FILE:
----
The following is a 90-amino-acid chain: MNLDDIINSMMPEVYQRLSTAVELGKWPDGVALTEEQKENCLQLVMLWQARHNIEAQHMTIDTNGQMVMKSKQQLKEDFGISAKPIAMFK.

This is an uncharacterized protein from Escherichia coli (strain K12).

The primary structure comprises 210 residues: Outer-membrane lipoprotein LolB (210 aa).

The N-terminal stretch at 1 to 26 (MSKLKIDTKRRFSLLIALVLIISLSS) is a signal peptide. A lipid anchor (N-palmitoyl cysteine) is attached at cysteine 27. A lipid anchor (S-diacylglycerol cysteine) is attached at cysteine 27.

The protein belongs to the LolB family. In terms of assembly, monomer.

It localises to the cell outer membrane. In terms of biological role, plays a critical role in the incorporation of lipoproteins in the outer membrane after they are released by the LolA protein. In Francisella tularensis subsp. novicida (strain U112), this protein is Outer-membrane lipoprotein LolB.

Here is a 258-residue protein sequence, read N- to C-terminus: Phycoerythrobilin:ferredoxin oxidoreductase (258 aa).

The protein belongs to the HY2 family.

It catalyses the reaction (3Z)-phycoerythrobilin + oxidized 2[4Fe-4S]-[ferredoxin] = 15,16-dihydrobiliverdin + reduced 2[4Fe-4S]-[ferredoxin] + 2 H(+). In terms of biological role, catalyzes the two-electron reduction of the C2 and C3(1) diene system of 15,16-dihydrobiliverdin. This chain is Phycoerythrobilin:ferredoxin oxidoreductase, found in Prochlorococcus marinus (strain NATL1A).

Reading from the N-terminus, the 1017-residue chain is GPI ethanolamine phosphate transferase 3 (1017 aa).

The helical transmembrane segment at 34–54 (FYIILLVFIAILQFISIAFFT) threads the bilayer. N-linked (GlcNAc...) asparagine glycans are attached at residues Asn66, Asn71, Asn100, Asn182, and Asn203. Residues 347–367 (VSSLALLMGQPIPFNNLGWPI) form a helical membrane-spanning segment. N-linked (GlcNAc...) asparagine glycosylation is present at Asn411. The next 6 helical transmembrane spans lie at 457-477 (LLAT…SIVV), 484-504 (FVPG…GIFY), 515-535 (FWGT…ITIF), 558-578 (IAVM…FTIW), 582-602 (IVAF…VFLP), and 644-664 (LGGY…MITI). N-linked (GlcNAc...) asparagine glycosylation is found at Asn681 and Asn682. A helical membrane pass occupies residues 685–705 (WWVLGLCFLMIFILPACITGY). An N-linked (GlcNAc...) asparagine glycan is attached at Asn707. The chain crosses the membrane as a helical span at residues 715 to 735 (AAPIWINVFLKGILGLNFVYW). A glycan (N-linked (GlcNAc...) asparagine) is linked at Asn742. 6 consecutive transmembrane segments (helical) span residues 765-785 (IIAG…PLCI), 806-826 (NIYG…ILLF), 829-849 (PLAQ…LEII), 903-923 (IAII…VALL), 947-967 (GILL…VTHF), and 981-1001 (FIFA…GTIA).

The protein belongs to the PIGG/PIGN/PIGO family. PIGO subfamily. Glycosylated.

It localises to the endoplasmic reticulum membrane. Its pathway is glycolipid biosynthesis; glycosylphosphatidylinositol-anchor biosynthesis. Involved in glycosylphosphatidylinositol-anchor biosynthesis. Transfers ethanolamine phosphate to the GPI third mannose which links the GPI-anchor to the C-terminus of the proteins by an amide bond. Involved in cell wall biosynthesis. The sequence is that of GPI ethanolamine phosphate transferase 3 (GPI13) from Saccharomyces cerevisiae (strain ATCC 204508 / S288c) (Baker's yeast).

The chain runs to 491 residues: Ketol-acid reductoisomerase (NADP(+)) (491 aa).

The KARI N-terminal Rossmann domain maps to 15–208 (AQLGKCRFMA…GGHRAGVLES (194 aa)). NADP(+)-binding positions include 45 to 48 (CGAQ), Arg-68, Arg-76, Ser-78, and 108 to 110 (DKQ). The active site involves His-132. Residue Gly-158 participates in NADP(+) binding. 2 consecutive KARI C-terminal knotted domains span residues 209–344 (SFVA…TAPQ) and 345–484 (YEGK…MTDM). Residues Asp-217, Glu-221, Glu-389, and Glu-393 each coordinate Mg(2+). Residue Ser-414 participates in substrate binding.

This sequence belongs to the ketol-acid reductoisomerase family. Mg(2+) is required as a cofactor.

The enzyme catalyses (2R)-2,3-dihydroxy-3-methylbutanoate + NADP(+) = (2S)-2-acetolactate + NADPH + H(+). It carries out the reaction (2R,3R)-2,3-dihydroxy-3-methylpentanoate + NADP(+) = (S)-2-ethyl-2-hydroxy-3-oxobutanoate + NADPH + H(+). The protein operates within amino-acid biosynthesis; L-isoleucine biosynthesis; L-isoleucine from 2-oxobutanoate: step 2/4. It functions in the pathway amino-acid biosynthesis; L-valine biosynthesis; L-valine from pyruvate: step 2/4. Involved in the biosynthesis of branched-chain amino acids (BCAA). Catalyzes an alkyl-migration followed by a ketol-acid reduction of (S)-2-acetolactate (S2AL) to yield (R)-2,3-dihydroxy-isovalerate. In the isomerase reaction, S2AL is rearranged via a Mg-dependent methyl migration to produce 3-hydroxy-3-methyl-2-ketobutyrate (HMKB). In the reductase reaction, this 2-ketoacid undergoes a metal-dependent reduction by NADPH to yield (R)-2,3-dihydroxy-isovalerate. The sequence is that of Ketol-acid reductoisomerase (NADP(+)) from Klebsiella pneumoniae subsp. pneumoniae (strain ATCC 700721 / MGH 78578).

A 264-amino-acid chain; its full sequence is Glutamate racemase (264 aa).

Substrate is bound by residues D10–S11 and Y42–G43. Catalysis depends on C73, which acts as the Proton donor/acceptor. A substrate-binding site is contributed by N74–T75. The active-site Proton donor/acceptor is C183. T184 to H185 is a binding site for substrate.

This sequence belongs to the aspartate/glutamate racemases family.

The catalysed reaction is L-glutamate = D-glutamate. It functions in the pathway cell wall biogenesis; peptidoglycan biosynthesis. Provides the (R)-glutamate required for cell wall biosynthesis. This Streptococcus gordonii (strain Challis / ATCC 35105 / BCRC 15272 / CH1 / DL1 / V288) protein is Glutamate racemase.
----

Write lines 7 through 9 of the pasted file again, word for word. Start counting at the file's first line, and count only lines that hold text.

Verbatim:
Here is a 258-residue protein sequence, read N- to C-terminus: Phycoerythrobilin:ferredoxin oxidoreductase (258 aa).

The protein belongs to the HY2 family.

It catalyses the reaction (3Z)-phycoerythrobilin + oxidized 2[4Fe-4S]-[ferredoxin] = 15,16-dihydrobiliverdin + reduced 2[4Fe-4S]-[ferredoxin] + 2 H(+). In terms of biological role, catalyzes the two-electron reduction of the C2 and C3(1) diene system of 15,16-dihydrobiliverdin. This chain is Phycoerythrobilin:ferredoxin oxidoreductase, found in Prochlorococcus marinus (strain NATL1A).